It is official, we’ve made a U-turn. While just days ago we were on a path floating down the string of Caribbean Islands and planning to spend the Hurricane season in Grenada before working our way across the South and Central American coast towards the jeweled and remote islands of the San Blas (Panama) from which we would slowly work our way back to the start, today we have our bow pointed West.
What happened in the past few weeks to totally derail decades worth of planning and dreaming?!? I don’t know for sure. Maybe it started when we left the Dominican Republic and knew we hadn’t even begun to see all it had to offer. We were only in one harbor after all. Or, on that logic, maybe it started when we sailed right past Rum and Conception in the Bahamas- they were both on my wanna-go-there list. It’s like we built up so much momentum then crashed and burned. Really, it probably started with the comparison of what we had read and seen about the San Blas islands in our preparation phase (years and years ago) to what we heard from people who have been there recently. Seems we did our research once and didn’t revisit it again. To shorten it down to a sentence or two: It is no longer a place that is only reached by the rare cruising boat, it is a place now easily reachable by plane, charter boat, cruise ship excursion tours and probably even jet skis too. We are listening to reports of overcrowded anchorages with fees to anchor and even come ashore. This is a far cry from what we are in search of. Not all the islands have been corrupted by the taste of tourism, but it seems many have. Some cruisers loved the San Blas, some hated it, some people said it is now a lost destination- the window to truly experience it unmolested has already closed. However, everyone does seem to be in agreement that if what you are looking for is free diving, spearfishing, clear water, unlimited white beautiful beaches, and the freedom to travel among them we won’t find any better than the Ragged and Jumento Islands of the Bahamas. In all of our time in the Bahamas we never made it there. Normally we take it all in and just go see for our selves but all of a sudden 1600 miles (plus the return trip) seemed like a really, really long way to sail for a destination that we now had some doubts about how much we would like. From this doubt it snowballed and we’ve been a lost, spinning mess since. If time (money) were not the limiting factor we would still just go and see for our selves then come back and hit the parts of the Bahamas we missed and/or loved again. We don’t have that many seasons left. It is an either or situation. Decisions had to be made, priorities sorted.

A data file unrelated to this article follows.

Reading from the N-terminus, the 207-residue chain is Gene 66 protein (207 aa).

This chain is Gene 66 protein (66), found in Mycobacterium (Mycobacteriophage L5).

Once San Blas was in question the entire Eastern Caribbean quickly came under review. Did we want to still go to Grenada for the summer? The Eastern Caribbean was never our interest, they were just islands along our path we hoped to enjoy on our way to our primary destination. We’ve been in the USVI for almost three weeks now for weather, and while we know we can’t compare these charter clogged islands to the entire chain, we think we have seen enough to make a decision. Though the process has been a doozey!! We’ve flip-flopped on an almost hourly basis for days now! I even made a color-coded spreadsheet with our possible routes to help sort out all our options. It just added to the mess. Anyone who has come in contact with us as we were working out this whole morphing-of-a-dream thing has probably felt our sting. Sorry. We never forgot that we are in a the most privileged of positions, but, still, transitions can be exhausting.
We finally were able to work it through to this: With our remaining cruising seasons, was it more important WHERE and how FAR we went (and completing what we set out to do)-or-HOW we experienced these remaining seasons. Until now the where and the how meshed. We were someplace we thought was terrific and doing all the things we love. So Simple. We don’t feel that way now. Where do I begin without sounding sour and bratty? I suppose I can’t, but we are not enjoying the crowded harbors, we don’t like being told we have to use a mooring ball, and we really don’t like having to pay $26.00 a night to use it. We don’t like the hunt to find the exclusions to these rules. The beaches are beautiful, sure, but are littered with bars, and beach-floaty rental shacks, and, the kicker for me, they come with roped-off swimming areas that I am supposed to stay in. I, apparently, do not like being told where I can swim! Throw on top that you have to pay just to access many of the beaches and we are done. Done, done. What all of that boils down to is that we feel we are someplace we could just as easily visit and experience just as wholly by plane and we are worried it will likely be the same for the majority of the way down the islands. The freedoms we have by traveling on our own little boat are all gone here. Are our concerns for the remaining islands valid? I think so. Would we see beautiful things, have amazing experiences, and meet wonderful people if we kept going? Absolutely. Will we regret not venturing on? That is the real question. We hope not. We won’t have this opportunity again.